Linked by Thom Holwerda on Thu 24th May 2012 22:34 UTC
Google Google has released a treasure trove of data about takedown requests regarding possible copyright violations. What may surprise some - but is actually kind of logical if you think about it - is that most requests, by far, come from Microsoft. You'll be surprised about the total amount of requests, and looking at some of them in more detail, it becomes obvious just how much certain organisations would abuse takedown power if they had it.
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by l3v1 on Fri 25th May 2012 05:27 UTC
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to remove search results [...] Each request names specific URLs to be removed

I'm always standing confused at this. I know it's been debated long and hard several times, I'm still not convinced. I mean, if such content is out there to be found, with or without a search engine, then if a search engine indexes and returns such content, the "offended" parties should be thankful towards such search engine to be able to find such content, and then they should go after the ones who post such content, not the search provider. In my view, a search engine should provide all the answers it can find that are relevant to a query, and should never be held accountable for what it finds. After all, it's its main purpose to find those results. Yet it always seems that takedown req. submitters think of a search engine as a content provider, which it isn't (except when they actually provide some processed data that they compile from other sources, but I highly doubt those contain much infinging material).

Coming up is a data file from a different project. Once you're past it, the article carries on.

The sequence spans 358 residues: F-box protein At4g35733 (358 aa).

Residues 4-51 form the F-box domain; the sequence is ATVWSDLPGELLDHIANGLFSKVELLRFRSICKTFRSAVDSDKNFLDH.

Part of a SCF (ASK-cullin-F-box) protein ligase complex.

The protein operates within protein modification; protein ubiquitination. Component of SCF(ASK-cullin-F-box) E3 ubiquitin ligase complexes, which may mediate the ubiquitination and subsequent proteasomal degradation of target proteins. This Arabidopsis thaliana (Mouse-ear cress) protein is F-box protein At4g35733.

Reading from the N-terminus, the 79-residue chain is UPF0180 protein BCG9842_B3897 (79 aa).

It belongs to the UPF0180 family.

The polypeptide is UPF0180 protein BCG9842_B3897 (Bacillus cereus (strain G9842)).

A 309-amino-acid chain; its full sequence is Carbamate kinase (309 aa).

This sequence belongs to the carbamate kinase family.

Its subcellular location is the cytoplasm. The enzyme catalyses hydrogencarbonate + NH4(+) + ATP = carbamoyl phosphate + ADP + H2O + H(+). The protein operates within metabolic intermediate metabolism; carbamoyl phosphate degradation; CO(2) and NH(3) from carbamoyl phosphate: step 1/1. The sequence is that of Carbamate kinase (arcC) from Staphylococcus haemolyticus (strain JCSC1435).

Edit: I just saw Lorin's comment above, +1.

Edited 2012-05-25 05:28 UTC

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